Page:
Mating occurs in the second half of summer, after which the female lays eggs on the milkweed (the seed pods are a favorite spot for egg-laying). When the nymphs hatch out (in about one week) they are bright orange. The nymphs go through sub-stages of development (known as instars) during which, among other things, their color changes. About four weeks after the egg stage, adults emerge.

A week into adulthood, the new generation mates. There can be several generations each summer in a warm climate; each new generation replaces an older one that has died out. But they can't survive cold temperatures, so, in cold climates, the last adult generation migrates to warmer climates as autumn progresses, overwintering in the southern Atlantic states of the U.S. and in the Gulf Coast states. If they run out of plant food (or if it gets too cold) they may overwinter in leaf litter and in garden refuse. They return to the North the following year, once the milkweed plants once again provide food for them.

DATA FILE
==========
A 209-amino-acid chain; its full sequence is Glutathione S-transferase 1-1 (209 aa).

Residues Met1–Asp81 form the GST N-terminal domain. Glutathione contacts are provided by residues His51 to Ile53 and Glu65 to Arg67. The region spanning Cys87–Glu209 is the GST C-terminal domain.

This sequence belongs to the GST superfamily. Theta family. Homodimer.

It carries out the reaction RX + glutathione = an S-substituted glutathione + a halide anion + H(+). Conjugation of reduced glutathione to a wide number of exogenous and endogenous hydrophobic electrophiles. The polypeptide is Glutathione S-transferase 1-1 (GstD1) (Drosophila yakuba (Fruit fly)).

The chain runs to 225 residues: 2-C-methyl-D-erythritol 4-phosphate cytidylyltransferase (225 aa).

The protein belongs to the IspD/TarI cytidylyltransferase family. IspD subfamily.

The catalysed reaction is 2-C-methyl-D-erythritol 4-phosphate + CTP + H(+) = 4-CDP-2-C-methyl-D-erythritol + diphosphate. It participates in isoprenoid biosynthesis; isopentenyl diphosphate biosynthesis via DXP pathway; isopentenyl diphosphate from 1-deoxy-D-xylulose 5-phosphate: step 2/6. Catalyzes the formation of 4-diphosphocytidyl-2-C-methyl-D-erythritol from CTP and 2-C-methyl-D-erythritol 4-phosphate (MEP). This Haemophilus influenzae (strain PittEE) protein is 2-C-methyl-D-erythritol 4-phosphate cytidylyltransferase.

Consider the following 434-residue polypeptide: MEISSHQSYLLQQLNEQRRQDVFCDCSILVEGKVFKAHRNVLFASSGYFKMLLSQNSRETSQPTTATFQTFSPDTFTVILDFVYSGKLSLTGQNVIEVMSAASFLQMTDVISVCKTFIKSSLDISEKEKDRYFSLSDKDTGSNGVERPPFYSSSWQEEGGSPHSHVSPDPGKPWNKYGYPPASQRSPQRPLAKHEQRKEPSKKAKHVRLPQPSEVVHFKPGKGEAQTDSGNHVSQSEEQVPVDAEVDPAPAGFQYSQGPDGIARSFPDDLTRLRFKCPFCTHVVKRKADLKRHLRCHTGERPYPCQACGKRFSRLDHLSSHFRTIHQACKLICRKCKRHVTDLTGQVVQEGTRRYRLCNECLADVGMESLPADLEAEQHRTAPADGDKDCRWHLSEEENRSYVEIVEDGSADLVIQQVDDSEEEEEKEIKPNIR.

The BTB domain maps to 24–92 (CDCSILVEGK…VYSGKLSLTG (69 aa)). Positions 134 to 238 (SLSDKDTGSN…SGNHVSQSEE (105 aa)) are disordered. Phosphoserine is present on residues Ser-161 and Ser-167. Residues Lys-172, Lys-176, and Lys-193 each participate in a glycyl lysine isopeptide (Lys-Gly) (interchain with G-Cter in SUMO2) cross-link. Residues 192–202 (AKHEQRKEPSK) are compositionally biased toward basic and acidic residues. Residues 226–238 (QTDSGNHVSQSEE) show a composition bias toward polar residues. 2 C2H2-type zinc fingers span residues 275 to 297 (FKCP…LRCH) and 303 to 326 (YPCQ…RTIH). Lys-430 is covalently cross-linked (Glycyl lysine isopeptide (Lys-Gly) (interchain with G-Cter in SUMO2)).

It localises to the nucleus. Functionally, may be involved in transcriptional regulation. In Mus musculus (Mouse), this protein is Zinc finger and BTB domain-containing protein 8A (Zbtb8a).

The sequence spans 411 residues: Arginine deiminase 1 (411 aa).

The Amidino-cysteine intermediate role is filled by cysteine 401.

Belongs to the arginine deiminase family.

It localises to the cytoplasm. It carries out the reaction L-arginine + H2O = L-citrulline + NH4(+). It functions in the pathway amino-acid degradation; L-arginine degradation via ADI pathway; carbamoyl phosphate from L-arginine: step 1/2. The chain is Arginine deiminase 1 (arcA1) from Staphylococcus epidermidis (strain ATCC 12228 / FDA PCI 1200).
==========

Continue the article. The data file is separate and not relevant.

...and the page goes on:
Identifying Large Milkweed Bugs

Although the appearance of this bug can differ slightly from one region of its range to another, there are certain characteristics it retains regardless of where it is found that allow us to identify an adult large milkweed bug:

  • It is orange, with three equidistant black patches distributed along the top of its body.
  • The middle patch is a more or less even black bar.
  • Body shape is an elongated oval.
  • The large milkweed bug is about 1/2 inch to 3/4 inch long.

You may not think that an insect that measures, at most, 3/4 inch long deserves to have "large" in its common name. However, this is to distinguish it from the small milkweed bug (Lygaeus kalmii), which stays closer to 1/2 inch in length. The habits of the small milkweed bug are similar to those of the large milkweed bug. Even their coloration is similar. However, the former has five black patches rather than three, the two extra patches being on the outer side of each wing.

Where Do Large Milkweed Bugs Live?